Poison drops on Molesworth Station suspended after 1080 drop kills dozens of red deer

Poison drops on New Zealand’s largest farm have been suspended after scores of red deer died in a 1080 operation targeting possum.

Deer hunters self-funded an aerial survey of the historic 180,000-hectare Molesworth Station in the South Island after a 1080 (monosodium fluoroacetate) drop in October last year by TBFree NZ was feared to have unintentionally wiped out as many as 345 red deer.

The final number of carcasses spotted lying on the vast farmland is yet to be publicly-released, with the Marlborough branch of the New Zealand Deerstalkers Association (NZDA) saying its scientists are still writing their comprehensive report.

Meanwhile, Ospri, the government-backed company, formerly the Animal Health Board, which is fighting to eradicate tuberculosis (TB), has deferred any further drops on Molesworth Station “until at least next year”.

“The deferment was decided after the initial possum control operation [in] 2017 killed more deer than expected, meaning future operations may need to use deer repellent over a wide area,” an Ospri spokesman told the Herald.

Ospri say they are now undertaking further research and testing into alternative repellents, which could also prove “significantly more cost effective”.

NZDA Marlborough branch committee member Wayne Smith welcomed the move.

“We are pleased that further 1080 drops have been deferred,” he said.

“Hopefully the new deer repellent options will be effective as well and in future we see a large reduction in by-kill from these operations.”

The Department of Conservation (DoC), which owns the station and leases it to Landcorp Farming Ltd, gives Ospri permission to run pest control operations on public conservation land.

Ospri’s TBfree nine-year programme is designed to eradicate bovine tuberculosis from Molesworth, which has a long history with TB infection in its cattle herd and wildlife, dating back to the early 1960s.

Eight helicopters using GPS dropped toxic bait at 2kg/ha on a 61,200ha area late last October after “significant public and community engagement”.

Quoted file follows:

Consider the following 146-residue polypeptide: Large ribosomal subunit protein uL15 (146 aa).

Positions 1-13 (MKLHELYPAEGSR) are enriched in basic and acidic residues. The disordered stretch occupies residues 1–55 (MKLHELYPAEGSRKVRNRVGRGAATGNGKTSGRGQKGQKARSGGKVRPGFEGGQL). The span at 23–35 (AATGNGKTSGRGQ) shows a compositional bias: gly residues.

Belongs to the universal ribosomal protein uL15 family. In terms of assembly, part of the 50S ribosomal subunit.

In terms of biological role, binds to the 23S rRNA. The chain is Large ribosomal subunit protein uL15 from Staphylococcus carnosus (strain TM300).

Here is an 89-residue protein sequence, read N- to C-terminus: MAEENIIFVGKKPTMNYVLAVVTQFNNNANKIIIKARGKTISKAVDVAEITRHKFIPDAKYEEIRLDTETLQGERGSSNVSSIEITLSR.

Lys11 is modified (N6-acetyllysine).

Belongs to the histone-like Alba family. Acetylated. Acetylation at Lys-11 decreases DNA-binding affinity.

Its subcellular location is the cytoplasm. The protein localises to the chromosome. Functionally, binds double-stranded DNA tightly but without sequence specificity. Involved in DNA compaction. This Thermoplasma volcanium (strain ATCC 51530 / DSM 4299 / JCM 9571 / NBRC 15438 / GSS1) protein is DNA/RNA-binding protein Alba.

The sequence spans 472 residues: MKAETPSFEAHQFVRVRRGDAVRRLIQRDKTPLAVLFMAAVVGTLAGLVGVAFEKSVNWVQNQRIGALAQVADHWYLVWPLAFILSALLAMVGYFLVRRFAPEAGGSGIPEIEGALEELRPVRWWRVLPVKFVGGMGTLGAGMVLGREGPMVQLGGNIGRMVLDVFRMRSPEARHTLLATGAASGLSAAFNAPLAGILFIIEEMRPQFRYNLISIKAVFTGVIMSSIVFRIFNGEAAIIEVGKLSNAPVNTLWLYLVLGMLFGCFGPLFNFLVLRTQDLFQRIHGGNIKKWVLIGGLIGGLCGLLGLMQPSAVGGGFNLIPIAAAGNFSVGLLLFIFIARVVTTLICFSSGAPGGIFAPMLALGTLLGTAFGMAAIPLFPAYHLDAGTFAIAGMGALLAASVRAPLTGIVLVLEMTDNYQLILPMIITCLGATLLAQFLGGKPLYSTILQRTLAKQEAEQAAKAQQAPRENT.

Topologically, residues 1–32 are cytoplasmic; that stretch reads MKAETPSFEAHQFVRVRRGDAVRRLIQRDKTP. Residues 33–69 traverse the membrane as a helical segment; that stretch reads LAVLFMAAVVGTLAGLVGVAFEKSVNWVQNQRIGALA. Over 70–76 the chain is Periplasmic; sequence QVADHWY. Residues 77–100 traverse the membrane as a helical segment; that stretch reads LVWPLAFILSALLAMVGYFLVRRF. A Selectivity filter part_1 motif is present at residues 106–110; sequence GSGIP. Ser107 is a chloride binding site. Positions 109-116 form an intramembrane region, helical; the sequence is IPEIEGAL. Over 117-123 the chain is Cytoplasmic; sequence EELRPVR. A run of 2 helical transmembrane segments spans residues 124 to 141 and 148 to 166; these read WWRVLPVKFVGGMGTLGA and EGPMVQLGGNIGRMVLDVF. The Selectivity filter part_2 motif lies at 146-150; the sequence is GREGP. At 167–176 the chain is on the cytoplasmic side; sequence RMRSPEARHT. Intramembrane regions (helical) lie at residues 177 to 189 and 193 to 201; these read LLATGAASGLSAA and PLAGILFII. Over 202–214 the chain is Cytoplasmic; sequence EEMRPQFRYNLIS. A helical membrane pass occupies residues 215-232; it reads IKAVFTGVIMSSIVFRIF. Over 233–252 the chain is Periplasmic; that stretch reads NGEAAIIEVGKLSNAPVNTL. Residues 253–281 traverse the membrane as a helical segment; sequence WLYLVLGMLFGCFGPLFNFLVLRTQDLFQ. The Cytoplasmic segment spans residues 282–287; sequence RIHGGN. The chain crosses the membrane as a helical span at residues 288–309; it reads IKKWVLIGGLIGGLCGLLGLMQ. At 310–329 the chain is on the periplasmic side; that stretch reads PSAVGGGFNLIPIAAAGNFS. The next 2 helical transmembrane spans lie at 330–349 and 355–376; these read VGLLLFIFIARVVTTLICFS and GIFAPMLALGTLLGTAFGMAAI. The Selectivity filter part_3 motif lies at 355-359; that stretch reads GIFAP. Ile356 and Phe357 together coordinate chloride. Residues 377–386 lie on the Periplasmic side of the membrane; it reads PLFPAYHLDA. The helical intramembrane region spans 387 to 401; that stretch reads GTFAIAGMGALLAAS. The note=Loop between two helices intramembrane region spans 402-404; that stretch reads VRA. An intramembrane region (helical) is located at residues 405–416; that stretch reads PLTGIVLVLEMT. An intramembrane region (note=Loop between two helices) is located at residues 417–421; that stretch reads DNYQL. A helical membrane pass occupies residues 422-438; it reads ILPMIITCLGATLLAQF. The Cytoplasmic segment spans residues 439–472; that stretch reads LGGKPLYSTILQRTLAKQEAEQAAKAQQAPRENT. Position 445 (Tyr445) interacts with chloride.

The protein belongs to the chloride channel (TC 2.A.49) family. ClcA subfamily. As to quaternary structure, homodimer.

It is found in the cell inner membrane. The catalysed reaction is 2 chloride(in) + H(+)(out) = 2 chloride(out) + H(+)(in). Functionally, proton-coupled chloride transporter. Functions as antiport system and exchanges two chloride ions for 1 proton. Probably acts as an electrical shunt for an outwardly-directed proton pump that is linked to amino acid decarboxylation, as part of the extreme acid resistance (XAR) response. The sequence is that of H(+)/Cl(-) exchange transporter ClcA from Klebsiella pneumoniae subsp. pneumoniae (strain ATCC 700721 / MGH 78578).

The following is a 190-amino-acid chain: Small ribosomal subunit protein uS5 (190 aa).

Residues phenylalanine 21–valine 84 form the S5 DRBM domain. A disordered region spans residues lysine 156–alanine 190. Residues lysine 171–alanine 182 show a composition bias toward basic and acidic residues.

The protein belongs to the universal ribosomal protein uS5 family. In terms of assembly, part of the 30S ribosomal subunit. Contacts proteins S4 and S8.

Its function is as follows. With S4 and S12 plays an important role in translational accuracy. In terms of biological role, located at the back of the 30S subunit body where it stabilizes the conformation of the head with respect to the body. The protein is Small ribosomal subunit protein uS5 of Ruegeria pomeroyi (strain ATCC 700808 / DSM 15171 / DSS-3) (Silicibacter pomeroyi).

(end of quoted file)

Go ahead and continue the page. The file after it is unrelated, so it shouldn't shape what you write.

“The justification for possum control was compelling and also carried significant conservation benefits,” an Ospri spokesman said at the time.

“Ospri recognises that there is always a risk of deer by-kill as a result of 1080 application for pest control and is committed to working with hunting groups to minimise the impacts on these populations through targeted use of deer repellent.”

DOC South Marlborough Operations Manager Phil Bradfield denied claims that local hunters weren’t allowed to go shoot deer before the 1080 drop.

“Recreational deer hunting is allowed on Molesworth with a permit and hunters were on Molesworth leading right up to the operation,” he said.

Experienced helicopter pilot Bill Hales, who has 40 years’ experience as a wild animal recovery operator (WARO), was disappointed by a “crying shame of a wasted resource”.

“Why not let us guys in there for three months before you have a poison drop and harvest the product? Why waste the resource?” he said.

Animal rights groups are opposed to the use of 1080.

Ospri said that until an alternative to 1080 is found, it remains “the best tool in the toolbox for controlling the introduced predators that transmit TB between wildlife and livestock”.

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